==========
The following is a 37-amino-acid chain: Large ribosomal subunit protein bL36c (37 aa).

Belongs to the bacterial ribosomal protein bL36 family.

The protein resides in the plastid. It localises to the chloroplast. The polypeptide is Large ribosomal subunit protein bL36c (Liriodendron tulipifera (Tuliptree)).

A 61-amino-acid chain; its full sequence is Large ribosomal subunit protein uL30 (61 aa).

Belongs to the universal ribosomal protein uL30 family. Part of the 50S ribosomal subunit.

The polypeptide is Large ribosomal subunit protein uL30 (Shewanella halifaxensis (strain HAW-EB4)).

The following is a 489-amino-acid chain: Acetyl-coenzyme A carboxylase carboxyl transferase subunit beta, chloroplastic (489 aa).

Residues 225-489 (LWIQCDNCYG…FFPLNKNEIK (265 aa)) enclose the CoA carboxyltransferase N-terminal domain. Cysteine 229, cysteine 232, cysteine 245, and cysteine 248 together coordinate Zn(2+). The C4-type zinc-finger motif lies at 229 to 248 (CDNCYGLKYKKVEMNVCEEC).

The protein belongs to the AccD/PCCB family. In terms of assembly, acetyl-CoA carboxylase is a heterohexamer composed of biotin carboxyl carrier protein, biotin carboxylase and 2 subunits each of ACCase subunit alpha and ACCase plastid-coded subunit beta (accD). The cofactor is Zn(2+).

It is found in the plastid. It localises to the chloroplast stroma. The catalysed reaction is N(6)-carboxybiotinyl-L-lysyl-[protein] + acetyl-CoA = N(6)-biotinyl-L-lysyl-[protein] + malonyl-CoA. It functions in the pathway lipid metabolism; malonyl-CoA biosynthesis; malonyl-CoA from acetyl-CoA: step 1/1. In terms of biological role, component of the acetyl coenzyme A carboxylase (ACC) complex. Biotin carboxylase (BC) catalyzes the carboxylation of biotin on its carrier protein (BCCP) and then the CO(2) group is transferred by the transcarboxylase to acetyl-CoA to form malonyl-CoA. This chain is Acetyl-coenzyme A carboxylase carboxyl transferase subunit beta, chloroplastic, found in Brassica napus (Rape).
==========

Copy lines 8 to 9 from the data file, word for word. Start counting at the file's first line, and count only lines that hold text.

Residues 225-489 (LWIQCDNCYG…FFPLNKNEIK (265 aa)) enclose the CoA carboxyltransferase N-terminal domain. Cysteine 229, cysteine 232, cysteine 245, and cysteine 248 together coordinate Zn(2+). The C4-type zinc-finger motif lies at 229 to 248 (CDNCYGLKYKKVEMNVCEEC).

The protein belongs to the AccD/PCCB family. In terms of assembly, acetyl-CoA carboxylase is a heterohexamer composed of biotin carboxyl carrier protein, biotin carboxylase and 2 subunits each of ACCase subunit alpha and ACCase plastid-coded subunit beta (accD). The cofactor is Zn(2+).